Greetings. This week, let's try something different: one of the handful of "package films" from the 40's. Time for some...

Fun and Fancy Free (1947)

Soundtrack/Score/Music: 3.5

Story/Screenplay/Narrative: 2.5

Characters/Characterization + Voice Acting: 4.5

Art Direction/Design: 5

Themes, Archetypes and Artistic Interpretation: .5

From Wiry:

You know things are bad when you have to bring in four ready-made characters to bolster what is a horrifyingly flatlined package film notion. Further, the forcible ret-con(science) of Jiminy Cricket from a conscience to an amoral, "worry free" entity who disregards newspapers proclaiming doom is downright irresponsible. Okay, I'll go ahead and say it. I think the attitude that went into this movie can be blamed for the boring and repressive decade we all know affectionaly as the 50's. The best thing that can be said of the music in this flick is that it's soporific... okay okay. I'll back up. Some background: Fun and Fancy Free is a package flick composed of two stories: "Bongo" (narrated by Dinah Shore, her voice and personality smooth as formica) and "Mickey and the Beanstalk." They're joined oh-so-haphazardly by Jiminy Cricket, who jaunts around an eerily empty house and thinks these tales will bring us joy.

"Bongo" is the story of a circus bear who escapes into the wild, finds love, loses love due to a cultural misunderstanding regarding domestic abuse, then finds love again. I actually stopped watching during parts of this, I was so bored, and looked up information about The Jungle Book on Wikipedia. There's little bits of silly physical comedy, but there's really no cleverness or danger. The animation seems at the service of Dinah's voice: let's give masturbatory little sequences that fail to move the plot forward just to give her a chance to sing. In what world is two bears floating through pink heart-shaped clouds for four minutes even remotely of interest?

With "Bongo" done, and a once-unhappy doll and bear pair reunited in bestiality-laced bliss (I'm also reminded of the forced smiles on the Joker's victims from the first Batman movie...), Jiminy crashes a party that seems composed strictly of a little girl and an older man who is definitely not a relative. Oh, and he has unsettling puppets he tries to pass off as cute. So, puppet time becomes story time, and we're cursed with FOUR obnoxious characters babbling through another story.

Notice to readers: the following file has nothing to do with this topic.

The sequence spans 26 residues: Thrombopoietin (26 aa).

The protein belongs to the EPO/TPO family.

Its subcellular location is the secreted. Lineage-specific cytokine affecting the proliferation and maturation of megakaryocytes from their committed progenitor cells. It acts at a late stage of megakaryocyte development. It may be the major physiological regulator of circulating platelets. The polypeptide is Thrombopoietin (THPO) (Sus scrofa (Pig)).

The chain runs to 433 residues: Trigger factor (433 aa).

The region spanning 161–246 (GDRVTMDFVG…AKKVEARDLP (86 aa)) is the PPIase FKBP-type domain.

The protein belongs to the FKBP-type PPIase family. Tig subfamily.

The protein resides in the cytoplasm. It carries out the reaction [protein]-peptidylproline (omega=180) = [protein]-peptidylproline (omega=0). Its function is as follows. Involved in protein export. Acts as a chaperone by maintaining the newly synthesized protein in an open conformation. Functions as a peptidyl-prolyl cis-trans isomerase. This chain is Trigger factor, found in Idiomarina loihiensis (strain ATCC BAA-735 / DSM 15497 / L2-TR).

At least someone piped in with "Mickey and the Beanstalk" and insisted they bring in bankable characters, with an adequate-enough addition in the form of the dopey giant. Yet, in an effort to keep things "fun and fancy free," they've drained the story of Jack of all its darkness. They're not thieves, they're just reclaiming the magic (singing... ugh...) harp from the thieving giant. And the giant doesn't die, since he returns to "menace" the pedophile puppet party. Whee ha. There's some fun bits with the giant food, and Donald's always a pleasure to watch (especially when he's quite justifiably trying to slaughter cows), but overall it's pretty much what you'd expect. Rather than expanding on the story of Jack and the Beanstalk, they sap it of its interesting bits and force it down our gullets.

And, at the end of all this, we're treated to more obnoxious singing. Really. This film should never have been made. I'm not against package films per se, nor am I against package films that have no unifying theme. But when the unifying theme is that the next hour is going to be as exciting as celery post-Bunnicula, I'm ready to tap out.

From RM:

I had relatively pleasant memories of this film walking in, but they were sorely dashed. I had remembered songs from both "Bongo" and "Mickey and the Beanstalk" with great fondness, but upon revisiting them, found them flat, drab, uninteresting, and dated.

There were times during the first short in the film, "Bongo", the story of a circus bear who runs away to the wild, that I genuinely could not pay attention. I began staring out the window. "Mickey and the Beanstalk" is slightly better, in that someone had the good sense to send in their cash cows (Mickey, Donald, and Goofy) to try to save this awful piece of tripe, and the trio do their best, which is commendable. But the fact that their story is told by Edgar Bergen, then popular ventriloquist, and two of his puppets, Charlie McCarthy and Mortimer Snerd, makes the film even harder to embrace. At one point, when Bergen tells one of his wise-cracking (I assume) puppets to be quiet so they could all listen, I was ecstatic, and prayed that this lasted for the entire story.

It also bears noting that in the opening credits, which look to have been put together by Mrs. Niefbaum's Second Grade art class, Dinah, Edgar, Charlie and Mortimer get higher billing than Mickey, Donald and Goofy. That's right, Disney gave top billing to the HIRED HELP! It becomes clear in that moment that they decided this would be a Disney vehicle for those 4 (or 2 plus dolls), and however it turned out would be fine. But it was not fine. Not at all. I'd also like to take a moment to say that I enjoyed R.L. Stine's opus Night of The Living Dummy as much as the next man, but HOW STARVED WERE WE to consider a ventriloquist an A-Level talent in the late 30s/40s? And if Charlie McCarthy was as "edgy" as Hollywood got back then, then maybe clearing the reds out of that town was a good thing.

Final Grade: F

Final Rank:
1.) Snow White
2.) Fun and Fancy Free


But tell us how you REALLY feel.

July 1, 2008 at 5:50 PM  

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